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Diwali the Festival of Light

Instilling in children an appreciation for diverse perspectives, traditions, and ways of life is of utmost significance as it nurtures their capacity to cultivate empathy and foster a profound respect for the rich tapestry of our global community. In this endeavor, we embark on a journey to explore the Diwali Festival of Lights. Diwali is a cultural celebration observed throughout India and around the world every fall. The event celebrates the victory of light over darkness, good over evil, and knowledge over ignorance.

Celebrating Diwali

During Diwali in India, houses and businesses are illuminated with different light sources, including lamps, oil lamps, and candles. Diwali celebrations look different across various regions of India. However it is often celebrated with families and friends by wearing new clothes, partaking in family feasts, enjoying delicious sweets, sharing gifts, and perhaps most importantly, setting off fireworks. The Goddess of Wealth, Lakshmi, and Lord Ganesha are central to some celebrations of Diwali.

A Multi-Day Celebration

Diwali is not a single day. It is celebrated across several days. Here is a brief explanation of what might occur each day during the five-day festival:

Day 1: People clean their homes and shop for gold, silver, new clothes or kitchen utensils to help bring good fortune.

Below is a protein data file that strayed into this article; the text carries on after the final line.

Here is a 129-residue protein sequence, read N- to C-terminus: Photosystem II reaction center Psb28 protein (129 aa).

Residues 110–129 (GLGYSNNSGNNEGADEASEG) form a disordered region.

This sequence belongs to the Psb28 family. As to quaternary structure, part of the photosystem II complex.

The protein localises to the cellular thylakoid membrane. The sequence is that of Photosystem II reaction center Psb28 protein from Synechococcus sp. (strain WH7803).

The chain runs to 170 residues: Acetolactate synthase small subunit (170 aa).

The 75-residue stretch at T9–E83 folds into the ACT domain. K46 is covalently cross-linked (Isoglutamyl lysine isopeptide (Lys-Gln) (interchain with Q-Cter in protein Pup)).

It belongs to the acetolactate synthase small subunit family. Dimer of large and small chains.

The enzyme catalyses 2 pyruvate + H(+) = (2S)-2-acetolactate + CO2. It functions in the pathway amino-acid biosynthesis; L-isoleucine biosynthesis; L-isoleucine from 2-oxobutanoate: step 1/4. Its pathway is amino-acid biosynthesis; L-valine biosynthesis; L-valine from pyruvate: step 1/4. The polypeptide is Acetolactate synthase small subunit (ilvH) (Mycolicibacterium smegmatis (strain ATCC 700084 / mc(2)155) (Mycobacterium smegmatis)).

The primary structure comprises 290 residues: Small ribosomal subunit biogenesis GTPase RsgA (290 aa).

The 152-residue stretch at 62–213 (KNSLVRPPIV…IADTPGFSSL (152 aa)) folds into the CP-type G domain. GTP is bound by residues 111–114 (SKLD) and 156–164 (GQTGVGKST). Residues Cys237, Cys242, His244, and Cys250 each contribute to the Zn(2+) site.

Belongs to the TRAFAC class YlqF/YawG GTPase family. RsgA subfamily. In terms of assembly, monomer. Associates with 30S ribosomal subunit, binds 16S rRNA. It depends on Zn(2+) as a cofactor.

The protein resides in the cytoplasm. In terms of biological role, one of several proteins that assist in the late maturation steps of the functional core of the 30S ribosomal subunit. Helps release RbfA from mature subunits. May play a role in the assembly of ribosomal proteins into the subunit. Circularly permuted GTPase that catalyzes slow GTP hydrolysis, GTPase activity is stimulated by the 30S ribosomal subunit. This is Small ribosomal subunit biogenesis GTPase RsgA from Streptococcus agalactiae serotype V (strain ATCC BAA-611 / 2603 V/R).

Day 2: People decorate their homes with clay lamps and create design patterns called rangoli on the floor using colored powders or sand.

Day 3: On the main day of the festival, families gather for prayers, followed by feasts and fireworks.

Day 4: This is the first day of the new year, when friends and family visit to offer gifts and best wishes for the season.

Day 5: Brothers visit their married sisters, who welcome them with love and a lavish meal.

If you want to learn more about Diwali and Indian cultures, you could experience the festivities close to home! There are a variety of Diwali celebrations in the Seattle area where you can explore Indian culture, learn art and dance techniques from India, and eat lots of traditional Indian food.

Here are a few places in Seattle:

Seattle Center Armory (12-6 p.m. Saturday, Nov. 11; Free): This event features five hours of traditional dances put on by a host of dance studios, live classical violin ensemble, visual art galleries, a puppet show, spice making, face painting, and so much more.

Seattle Asian Art Museum (10:30 a.m.-2 p.m., Saturday, Nov. 4; Free): This event features a bilingual Diwali story time with puppets in Hindi and English. The first 25 families in attendance will receive a Diwali goodie bag. There will be live musical performances, artistic and cultural traditions presented, and a chance to drink warm chai tea while receiving a temporary henna tattoo design. There will also be a Bhangra dance workshop that is ideal for families with children of all ages.

Bellevue Square (12-5 p.m., Saturday, Nov. 4; Free): Bellevue Square will feature live performances including dance, visual arts, and music. Complimentary henna designs will be available, as well as lantern kits for kids.

Burke Museum (11 a.m.-12 p.m., Sunday, Nov. 12; Free with admission to the museum): Burke Museum is partnering with Hindi Time Kids to teach visitors about the meaning and traditions of Diwali. Activities include clay diya painting and decorations, wooden diya stencils and diya foam stickers to make Diwali cards, story time for children in Hindi about Diwali, and Diwali food and sweets for tasting.

If you can’t make it to one of the events listed above, you can still celebrate Diwali at home. Considering giving these suggestions a try: